“We can walk you home if you want.  It’s not like the gambling parlors are going anywhere.”

She smiled shakily.  “Thank you.  I’m sorry you’ll have to wait.”

“No big deal.”  I shrugged and grinned.  “We’ve never gotten to see inside a movie booth before.”

 


 

I called Sasaki to check in before we headed out, trying to keep things vague thanks to the occasional rubberneckers curious about how telephones worked.

“They live up in Marunouchi,” I told Sasaki, reading off the Ichiyama sisters’ address.  “We’re gonna bring her home tonight.  She says her sister always did.  Has Makino got anything yet?”

“The murder method, she thinks.”  Sasaki’s voice crackled roughly on the other end of the line.  It’s a bit like how bodies talk, the way people sound over the phone.  A little tinnier, maybe.  “Marks around the neck suggesting strangulation with twine or cord.  And she fought back—there was skin under her fingernails.  Did the sister give you anything to go on?”

“Just that some people had been by about where she’d been going at night, if you know what I mean.  I’ll get some more specifics on the way, see if she has a picture we can ask around about.”

“Mm.”  Typical neutral Sasaki, but before I could ask her what rabbit she was chasing, she said, “Try not to get arrested.  Makino’s got the client looking better, so I’d like you to see if you can get any more out of her when you get back.  So long.”

“Nngh,” I said to the dial tone.  Why doesn’t anyone ever believe me when I say the soul isn’t talking?  I hung up and picked my way through the thinning crowds to a side hallway, where Numata was inhaling popcorn he’d picked up from a vendor and Yata was animatedly talking at Ichiyama about canals on Mars and black body radiation.  She had on a pained smile, but Kere-ellis takes a lot of people like that.

»Wells had one thing right, though: air filters!  You germsacks have no idea how good your air is!  So good all kinds of crap lives in it!  Co-existing with invisible parasites is one of the most accepted signs of a lower life form.«

“So what’s that make Yata, huh? Numata sneered sloppily, and that seemed like a good time to break it up. 

“All right, we’re all up to date.  Let's get going.”

We headed out, Numata pulling his tie loose and bickering good-naturedly with Yata about the movie.  It was a warm night, and the district was still busy around us, food carts and vendors and the odd shop or bar—not much more sordid than that, out here on the main road—that had bought a record player spilling out American jazz or homegrown folksy stuff, crooners and old love songs.  Ichiyama stayed quiet on the trolley, fidgeting with her bag, and I didn’t really want to make it worse with pushing.  She was a bit folksy too, actually; there were amaryllis flowers on her kimono and her hairstyle was more complicated than I’d thought at first, braids looped around a big layered knot.  She didn’t have bangs or shorter locks framing her face or anything, just wore it all piled up in the back.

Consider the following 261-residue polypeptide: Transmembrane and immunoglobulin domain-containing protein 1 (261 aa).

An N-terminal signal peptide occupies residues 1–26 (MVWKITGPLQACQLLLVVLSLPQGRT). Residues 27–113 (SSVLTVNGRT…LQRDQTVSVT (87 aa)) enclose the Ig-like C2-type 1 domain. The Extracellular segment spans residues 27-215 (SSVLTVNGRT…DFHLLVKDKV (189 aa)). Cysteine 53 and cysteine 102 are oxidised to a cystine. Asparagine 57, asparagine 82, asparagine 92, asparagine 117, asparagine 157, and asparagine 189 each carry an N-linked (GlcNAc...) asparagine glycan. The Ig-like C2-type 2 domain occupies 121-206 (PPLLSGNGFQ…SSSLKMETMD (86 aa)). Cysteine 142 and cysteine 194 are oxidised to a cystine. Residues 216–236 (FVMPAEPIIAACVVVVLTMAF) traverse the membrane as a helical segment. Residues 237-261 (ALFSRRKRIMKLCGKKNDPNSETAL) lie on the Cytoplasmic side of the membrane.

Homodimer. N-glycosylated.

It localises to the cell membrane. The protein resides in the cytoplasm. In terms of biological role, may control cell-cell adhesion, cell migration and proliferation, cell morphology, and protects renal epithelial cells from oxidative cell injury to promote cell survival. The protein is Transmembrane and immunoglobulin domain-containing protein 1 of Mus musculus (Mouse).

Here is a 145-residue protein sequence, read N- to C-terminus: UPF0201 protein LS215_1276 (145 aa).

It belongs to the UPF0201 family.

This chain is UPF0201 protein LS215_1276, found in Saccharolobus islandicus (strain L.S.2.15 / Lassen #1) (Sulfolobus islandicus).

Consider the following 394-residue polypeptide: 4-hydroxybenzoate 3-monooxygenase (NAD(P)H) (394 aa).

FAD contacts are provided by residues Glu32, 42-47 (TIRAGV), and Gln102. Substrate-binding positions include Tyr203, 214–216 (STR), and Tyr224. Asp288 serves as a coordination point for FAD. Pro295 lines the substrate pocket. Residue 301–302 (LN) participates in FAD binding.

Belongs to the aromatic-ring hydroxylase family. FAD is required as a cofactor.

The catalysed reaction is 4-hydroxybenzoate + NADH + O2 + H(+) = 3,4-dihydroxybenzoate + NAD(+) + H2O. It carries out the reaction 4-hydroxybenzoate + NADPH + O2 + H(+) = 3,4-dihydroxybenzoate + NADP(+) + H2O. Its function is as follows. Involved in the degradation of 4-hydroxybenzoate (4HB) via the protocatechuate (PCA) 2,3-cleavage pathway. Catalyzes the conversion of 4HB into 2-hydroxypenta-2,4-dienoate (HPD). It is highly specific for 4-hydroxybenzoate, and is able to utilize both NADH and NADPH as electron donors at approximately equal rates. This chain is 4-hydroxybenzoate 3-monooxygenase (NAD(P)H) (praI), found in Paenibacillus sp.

"Miss Ichiyama,” I said finally when we climbed off in a residential neighborhood—big Western-style houses with fenced yards and hedgerows, which made Numata whistle enviously.  “Do you know any of the names of the places Rei went?  It’d be a help.”

She jumped at the sudden address, looking up at me with weirdly panicked eyes, then forcibly averted them and gave me a stiff nod.  “Yes.  Kurokaba was her favorite, and she said she liked the Dutch beer that The Artois gets.  There was a waitress she liked at Club 8, but I think she stopped going there after she quit.”

“Where was she getting all the money to spend on that?” Yata asked, trotting to catch up with us, leaving Numata strolling on behind.

“She worked three nights a week at the Moon Viewing Room—it’s a club that stays open late.  And I worked too, so we had enough.  We have a house, so we weren’t paying rent.”

It sounded kinda pat for somebody hooked on the dice.  And on a closer look, Ichiyama was starting to look a lot less grief-stricken relative and a lot more cornered animal.  She must have picked up on something when I didn’t answer, because all of a sudden she whirled on me, one hand raised.  I ducked back quick, but she didn’t follow through; her hand just hung there trembling.

“She was a good sister!

Yata’s free hand was up and Numata was on his toes; I stood there half-ducked and we all stared at each other, unmoving.  Finally Numata put a hand on my shoulder and tugged me back.

"Who was she really in trouble with?” he asked, serious.  It’s pretty ridiculous once you find out he was raised by a shrine full of elderly nuns, where he still spends every other weekend doing repair work, but Numata’s actually got a fairly good eye for this kind of thing.  It’s because his fashion sense and his bad attitude get him mixed up with gang trouble every once in a while.

Ichiyama’s hand clenched in the air, then she dropped it and her head to whisper, “The Special Police.”